63. Tutorial for opening
By Mark Alberstat
We recently received this question:
I sometimes receive attachments with my e-mails that I cannot open because
I have not created a file association. Could you address this problem
sometime in your column?
O. David, Dartmouth
In the Microsoft Windows environment, you can graphically see each file in
your computer with a small icon. These icons are supplied by the operating
system to assist you not only in navigating your system, but also
organizing it. The system knows which icon to display next to each file by
reading the file's extension. This is the three-letter designator at the
end of the file name, preceded by a period.
The operating system knows that files that end with .doc are document
files created by Microsoft Word. Unfortunately, not everything is
cut-and-dried, as sometimes different programs will use the same file
extension. When this happens, usually the most recently loaded program
will become associated with file type.
But what happens when you have a file with an extension that the computer
doesn't know or has forgotten how to recognize? You then have to
reassociate the file with a program. When you have a file that has no
association, there is still an icon next to the file name, but instead of
looking like a familiar program icon, it is a white box with the Windows
logo in the middle. This immediately tells you the computer does not know
how to open this file.
To associate a file type with a program, different versions of Windows go
about it in similar but slightly different ways. In general, you have to
open Windows Explorer and click on the View menu item (or Tools, depending
on the version of Windows). Then click on Folder Options and select File
Types. You will then see a list of extensions and their related icons. It
is in this interface panel that you can change or add an association.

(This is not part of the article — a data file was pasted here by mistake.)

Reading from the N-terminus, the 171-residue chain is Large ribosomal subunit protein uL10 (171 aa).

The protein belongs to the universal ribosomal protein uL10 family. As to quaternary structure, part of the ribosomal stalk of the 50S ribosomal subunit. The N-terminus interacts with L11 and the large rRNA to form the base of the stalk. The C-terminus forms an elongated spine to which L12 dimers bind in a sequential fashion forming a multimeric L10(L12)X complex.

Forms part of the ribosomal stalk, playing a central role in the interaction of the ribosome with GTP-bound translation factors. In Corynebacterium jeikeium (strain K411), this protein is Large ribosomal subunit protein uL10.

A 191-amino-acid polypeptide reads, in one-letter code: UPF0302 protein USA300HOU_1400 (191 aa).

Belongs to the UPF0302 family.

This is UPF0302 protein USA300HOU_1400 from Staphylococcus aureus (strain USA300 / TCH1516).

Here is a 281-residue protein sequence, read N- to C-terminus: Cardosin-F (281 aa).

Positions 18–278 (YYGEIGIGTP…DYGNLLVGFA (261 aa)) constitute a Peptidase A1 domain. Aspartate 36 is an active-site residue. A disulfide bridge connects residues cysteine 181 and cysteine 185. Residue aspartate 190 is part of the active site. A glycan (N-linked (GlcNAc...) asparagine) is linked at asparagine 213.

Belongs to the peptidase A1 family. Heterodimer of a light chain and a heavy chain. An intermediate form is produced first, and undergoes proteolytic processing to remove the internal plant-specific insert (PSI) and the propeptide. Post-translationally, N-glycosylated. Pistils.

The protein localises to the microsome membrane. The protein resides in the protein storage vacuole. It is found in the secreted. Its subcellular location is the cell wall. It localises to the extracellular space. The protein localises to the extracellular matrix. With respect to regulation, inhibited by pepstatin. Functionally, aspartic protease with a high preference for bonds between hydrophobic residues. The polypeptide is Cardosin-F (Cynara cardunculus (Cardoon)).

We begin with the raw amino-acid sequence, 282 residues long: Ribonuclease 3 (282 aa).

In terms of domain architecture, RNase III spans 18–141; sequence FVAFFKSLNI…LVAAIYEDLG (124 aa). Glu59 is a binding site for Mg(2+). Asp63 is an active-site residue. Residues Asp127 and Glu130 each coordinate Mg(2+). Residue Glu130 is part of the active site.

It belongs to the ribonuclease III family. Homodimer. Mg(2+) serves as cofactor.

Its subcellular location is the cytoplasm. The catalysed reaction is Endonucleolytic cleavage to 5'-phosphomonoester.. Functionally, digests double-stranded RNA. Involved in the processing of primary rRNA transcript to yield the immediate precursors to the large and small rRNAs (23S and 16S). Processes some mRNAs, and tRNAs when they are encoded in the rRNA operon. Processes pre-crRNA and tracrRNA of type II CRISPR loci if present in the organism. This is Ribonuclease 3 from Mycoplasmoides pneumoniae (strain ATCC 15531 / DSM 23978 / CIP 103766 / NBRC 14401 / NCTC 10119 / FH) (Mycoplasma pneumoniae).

To change an association, simply scroll through the list until you find
the one you are looking for, click on it and then hit the Change button.
Another window will appear, listing all the computer's loaded programs.
Choose the program you think will best open this file type and then click
To create a new association, click on the New button, type the
three-letter extension in the appropriate box and click OK. Then find that
new extension in the list and hit the Change button to find the program
that will open this file type.
A problem will arise, however, when you have a file but do not have an
application to open it. An example of this would be receiving a PDF
document but not having Adobe's free reader. Without the proper
application, associating the file with another program will not solve the
problem of a file not opening correctly.
If you are unsure as to which program opens a certain file type, check at
http://filext.com - a site that keeps
track of hundreds, if not thousands,
of extensions and their related programs.
Users should note that if a file does not have an extension, it cannot be
associated with a program. As well, Windows will only associate one file
type with one program. This means Windows cannot associate a .txt file
with both Word and Notepad.
There are programs you can download, such as OpenExpert, that will allow
you to associate multiple programs with a single file type. Most of these
programs work by right-clicking on the file and going to the Open With
menu. It is in this context menu that you will see the applications
properly associated with this type of file.
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Originally published 3 July 2005